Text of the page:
USD unveils plans for new School of Business University of South Dakota School of Business Dean Jerry Johnson officially announced plans to build a $12.8 million School of Business on the Vermillion campus during the recent annual Business Awards Banquet at the Coyote Student Center on the USD campus.
Architect Charles Rose of Thompson and Rose Architects, Inc., Cambridge, MA, unveiled plans, a 3-D model and artwork of the proposed building.
"Thompson and Rose were selected in a national design competition that involved proposals by four respected architectural firms and an independent jury from around the country, as well as USD faculty and staff," Johnson said. "We are excited and pleased with the preliminary drawings we have had the opportunity to review."
Johnson said recognizing of the need for a new business facility came in the form of a $1,700,000 lead construction gift as part of an overall $8,800,000 bequest to USD from the late Walter H. Buhler, a 1960 graduate of the business school, for whom the building will be named. The total cost of the new USD, School of Business home is $12,800,000, which will be funded entirely by private gifts because no state funds are anticipated.
"Graduates of the USD School of Business, one of the most widely recognized programs at The University of South Dakota, have made their mark around the globe since its founding in 1927," Johnson said. "It is the only business program in South Dakota accredited by the American Association of Colleges and Schools of Business."
Housed in the 40-year-old Patterson Hall, the school has long outgrown its intended size with several times its planned student enrollment and faculty. In addition to housing the undergraduate program, Patterson Hall is the home of graduate and professional programs and a number of important research outreach centers. These centers have been created over the years to make full use of the expertise of the faculty in solving state and regional business and public policy problems. Among these centers are the Business Research Bureau, Small Business Development Center, Freeman Initiative for Rural Enterpreneurship, The Family Business Initiative, and the South Dakota Council on Economic Education. These undergraduate and graduate programs and research centers must share space in an overcrowded facility.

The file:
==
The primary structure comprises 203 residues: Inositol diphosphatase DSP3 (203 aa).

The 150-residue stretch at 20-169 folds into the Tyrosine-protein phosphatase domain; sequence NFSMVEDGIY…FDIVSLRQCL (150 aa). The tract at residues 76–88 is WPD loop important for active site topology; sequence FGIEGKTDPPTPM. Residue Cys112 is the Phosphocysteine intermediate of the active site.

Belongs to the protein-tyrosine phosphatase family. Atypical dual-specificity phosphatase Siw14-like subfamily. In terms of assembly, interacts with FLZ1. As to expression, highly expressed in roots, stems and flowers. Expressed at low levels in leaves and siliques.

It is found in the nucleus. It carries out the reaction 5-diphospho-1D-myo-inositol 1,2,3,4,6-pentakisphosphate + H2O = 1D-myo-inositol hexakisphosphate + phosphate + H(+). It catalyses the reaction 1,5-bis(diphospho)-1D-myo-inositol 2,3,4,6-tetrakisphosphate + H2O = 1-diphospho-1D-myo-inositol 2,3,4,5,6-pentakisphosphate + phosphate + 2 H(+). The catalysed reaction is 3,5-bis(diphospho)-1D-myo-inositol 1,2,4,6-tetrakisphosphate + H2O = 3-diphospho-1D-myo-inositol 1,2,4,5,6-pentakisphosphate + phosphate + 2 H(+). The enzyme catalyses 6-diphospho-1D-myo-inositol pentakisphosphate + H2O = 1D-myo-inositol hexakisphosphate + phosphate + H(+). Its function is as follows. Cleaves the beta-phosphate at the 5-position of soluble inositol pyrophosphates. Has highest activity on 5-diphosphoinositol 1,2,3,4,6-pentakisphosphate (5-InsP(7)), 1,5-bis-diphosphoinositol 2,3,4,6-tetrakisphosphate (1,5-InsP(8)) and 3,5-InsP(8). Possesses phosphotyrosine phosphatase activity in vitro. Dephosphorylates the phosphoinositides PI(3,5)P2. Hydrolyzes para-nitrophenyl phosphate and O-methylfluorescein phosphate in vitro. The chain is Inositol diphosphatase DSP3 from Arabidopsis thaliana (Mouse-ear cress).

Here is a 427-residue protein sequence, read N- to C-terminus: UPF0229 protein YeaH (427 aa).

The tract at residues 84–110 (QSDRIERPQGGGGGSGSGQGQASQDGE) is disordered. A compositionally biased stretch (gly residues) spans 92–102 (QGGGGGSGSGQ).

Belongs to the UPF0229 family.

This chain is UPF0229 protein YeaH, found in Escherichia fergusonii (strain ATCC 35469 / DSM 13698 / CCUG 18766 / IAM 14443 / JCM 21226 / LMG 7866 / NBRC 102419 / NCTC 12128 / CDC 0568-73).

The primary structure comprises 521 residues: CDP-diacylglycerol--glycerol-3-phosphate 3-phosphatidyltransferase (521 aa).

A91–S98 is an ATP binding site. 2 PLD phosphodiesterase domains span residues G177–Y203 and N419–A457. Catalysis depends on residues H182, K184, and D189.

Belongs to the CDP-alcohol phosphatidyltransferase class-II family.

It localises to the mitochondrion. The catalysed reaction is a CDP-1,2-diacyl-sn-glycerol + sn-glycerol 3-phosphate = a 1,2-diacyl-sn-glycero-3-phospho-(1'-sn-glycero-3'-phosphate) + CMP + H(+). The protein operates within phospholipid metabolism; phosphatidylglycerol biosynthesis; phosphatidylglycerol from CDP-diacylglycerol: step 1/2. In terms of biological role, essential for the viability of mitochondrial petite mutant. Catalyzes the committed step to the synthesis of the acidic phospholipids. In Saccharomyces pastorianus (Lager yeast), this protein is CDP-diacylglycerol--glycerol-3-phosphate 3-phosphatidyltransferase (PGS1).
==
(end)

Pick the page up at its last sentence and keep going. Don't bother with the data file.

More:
Not only has the program outgrown its facility, but also the building is clearly outdated for training the high-tech business professionals of the future.
After several years of considering a possible remodeling and expansion, the university determined that the best plan for the future would be construction of a new building just south of the law school, creating a new quadrangle bound on the west by the telecommunications (new armory) building. The university can construct a totally new "signature" building on a cost-effective basis compared to the cost of renovating and expanding Patterson Hall. It is estimated that a new building would cost approximately four percent more than updating Patterson.